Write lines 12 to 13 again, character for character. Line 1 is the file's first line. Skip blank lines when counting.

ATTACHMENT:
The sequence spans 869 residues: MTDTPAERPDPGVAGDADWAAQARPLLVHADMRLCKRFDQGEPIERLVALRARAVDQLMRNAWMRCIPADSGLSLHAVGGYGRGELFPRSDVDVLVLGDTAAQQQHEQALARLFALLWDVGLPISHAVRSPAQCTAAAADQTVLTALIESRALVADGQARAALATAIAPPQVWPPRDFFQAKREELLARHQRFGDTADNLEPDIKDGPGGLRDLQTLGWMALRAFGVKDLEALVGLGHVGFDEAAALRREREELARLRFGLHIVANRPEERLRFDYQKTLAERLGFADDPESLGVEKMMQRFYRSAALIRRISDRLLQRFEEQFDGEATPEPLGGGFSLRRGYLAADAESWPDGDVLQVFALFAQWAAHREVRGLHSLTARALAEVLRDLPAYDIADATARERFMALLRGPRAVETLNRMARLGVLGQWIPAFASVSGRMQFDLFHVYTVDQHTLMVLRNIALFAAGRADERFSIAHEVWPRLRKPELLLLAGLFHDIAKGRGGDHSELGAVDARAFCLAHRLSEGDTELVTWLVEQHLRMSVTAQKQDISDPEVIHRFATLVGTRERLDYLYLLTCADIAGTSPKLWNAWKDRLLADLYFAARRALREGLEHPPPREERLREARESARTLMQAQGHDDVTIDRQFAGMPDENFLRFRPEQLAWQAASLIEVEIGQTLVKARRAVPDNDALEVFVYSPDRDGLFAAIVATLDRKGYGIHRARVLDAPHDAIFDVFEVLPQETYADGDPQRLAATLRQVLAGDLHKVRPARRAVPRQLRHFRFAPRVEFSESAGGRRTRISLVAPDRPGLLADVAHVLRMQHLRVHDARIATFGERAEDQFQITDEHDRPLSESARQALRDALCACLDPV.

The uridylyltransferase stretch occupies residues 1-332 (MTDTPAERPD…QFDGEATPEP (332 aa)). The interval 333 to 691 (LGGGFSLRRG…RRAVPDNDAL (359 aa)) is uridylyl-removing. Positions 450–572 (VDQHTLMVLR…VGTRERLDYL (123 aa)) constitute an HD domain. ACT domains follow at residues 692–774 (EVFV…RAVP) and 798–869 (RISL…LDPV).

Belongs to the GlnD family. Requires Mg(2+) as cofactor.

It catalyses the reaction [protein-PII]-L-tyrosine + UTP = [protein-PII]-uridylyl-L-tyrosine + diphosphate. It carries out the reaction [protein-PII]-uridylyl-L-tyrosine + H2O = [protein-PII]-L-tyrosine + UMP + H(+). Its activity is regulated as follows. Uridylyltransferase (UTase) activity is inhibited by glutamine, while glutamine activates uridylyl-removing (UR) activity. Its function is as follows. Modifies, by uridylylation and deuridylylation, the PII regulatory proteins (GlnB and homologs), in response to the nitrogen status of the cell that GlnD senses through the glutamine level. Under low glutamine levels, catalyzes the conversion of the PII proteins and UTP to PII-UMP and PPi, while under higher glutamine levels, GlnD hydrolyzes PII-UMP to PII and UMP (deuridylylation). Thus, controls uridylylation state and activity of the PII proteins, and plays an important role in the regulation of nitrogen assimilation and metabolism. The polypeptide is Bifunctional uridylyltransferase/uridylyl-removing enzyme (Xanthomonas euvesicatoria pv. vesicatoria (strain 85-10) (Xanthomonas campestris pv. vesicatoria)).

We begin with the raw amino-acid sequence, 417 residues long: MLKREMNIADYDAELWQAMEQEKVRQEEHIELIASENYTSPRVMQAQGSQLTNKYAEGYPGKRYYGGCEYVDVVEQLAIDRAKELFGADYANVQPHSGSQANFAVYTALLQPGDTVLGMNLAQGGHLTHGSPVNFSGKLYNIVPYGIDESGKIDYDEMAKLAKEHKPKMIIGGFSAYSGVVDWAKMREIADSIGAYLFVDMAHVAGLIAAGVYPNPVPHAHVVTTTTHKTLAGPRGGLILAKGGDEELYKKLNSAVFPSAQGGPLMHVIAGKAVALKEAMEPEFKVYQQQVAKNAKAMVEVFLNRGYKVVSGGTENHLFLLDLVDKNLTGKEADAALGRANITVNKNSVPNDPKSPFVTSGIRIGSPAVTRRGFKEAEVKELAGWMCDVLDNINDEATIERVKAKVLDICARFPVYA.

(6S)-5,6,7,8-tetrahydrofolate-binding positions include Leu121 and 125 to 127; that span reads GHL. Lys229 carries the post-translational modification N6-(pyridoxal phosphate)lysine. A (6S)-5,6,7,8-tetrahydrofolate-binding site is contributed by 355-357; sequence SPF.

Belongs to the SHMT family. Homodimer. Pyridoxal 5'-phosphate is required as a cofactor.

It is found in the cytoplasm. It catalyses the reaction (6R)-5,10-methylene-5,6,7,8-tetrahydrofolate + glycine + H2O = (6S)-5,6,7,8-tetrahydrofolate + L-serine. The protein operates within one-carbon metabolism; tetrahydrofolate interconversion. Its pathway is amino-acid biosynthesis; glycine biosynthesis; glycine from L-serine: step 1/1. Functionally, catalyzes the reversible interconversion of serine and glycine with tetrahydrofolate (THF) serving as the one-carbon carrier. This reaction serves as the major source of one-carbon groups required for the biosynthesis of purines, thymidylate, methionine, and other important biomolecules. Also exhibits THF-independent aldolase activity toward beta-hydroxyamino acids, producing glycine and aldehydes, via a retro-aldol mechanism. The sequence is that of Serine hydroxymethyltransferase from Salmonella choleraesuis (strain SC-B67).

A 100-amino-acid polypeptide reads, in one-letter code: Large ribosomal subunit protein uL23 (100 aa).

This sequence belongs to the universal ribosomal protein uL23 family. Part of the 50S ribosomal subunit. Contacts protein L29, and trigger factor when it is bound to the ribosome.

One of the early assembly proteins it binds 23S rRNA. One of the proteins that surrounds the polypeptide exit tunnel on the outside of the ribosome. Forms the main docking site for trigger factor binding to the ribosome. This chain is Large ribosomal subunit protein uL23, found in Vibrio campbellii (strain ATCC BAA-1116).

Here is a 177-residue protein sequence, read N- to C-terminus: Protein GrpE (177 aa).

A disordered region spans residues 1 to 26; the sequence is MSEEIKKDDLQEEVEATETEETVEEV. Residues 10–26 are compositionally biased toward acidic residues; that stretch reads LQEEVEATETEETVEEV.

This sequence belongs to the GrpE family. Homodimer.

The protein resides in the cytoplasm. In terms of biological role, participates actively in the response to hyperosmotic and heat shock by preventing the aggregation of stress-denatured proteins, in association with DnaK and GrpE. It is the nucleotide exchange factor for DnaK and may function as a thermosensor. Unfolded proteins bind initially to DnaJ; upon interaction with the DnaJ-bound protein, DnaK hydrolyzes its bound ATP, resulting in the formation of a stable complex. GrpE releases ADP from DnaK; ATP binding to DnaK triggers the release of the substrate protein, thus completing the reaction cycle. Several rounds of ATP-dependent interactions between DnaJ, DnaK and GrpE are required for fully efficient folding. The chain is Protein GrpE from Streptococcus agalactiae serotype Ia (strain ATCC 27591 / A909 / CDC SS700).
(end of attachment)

Here is a 177-residue protein sequence, read N- to C-terminus: Protein GrpE (177 aa).

A disordered region spans residues 1 to 26; the sequence is MSEEIKKDDLQEEVEATETEETVEEV. Residues 10–26 are compositionally biased toward acidic residues; that stretch reads LQEEVEATETEETVEEV.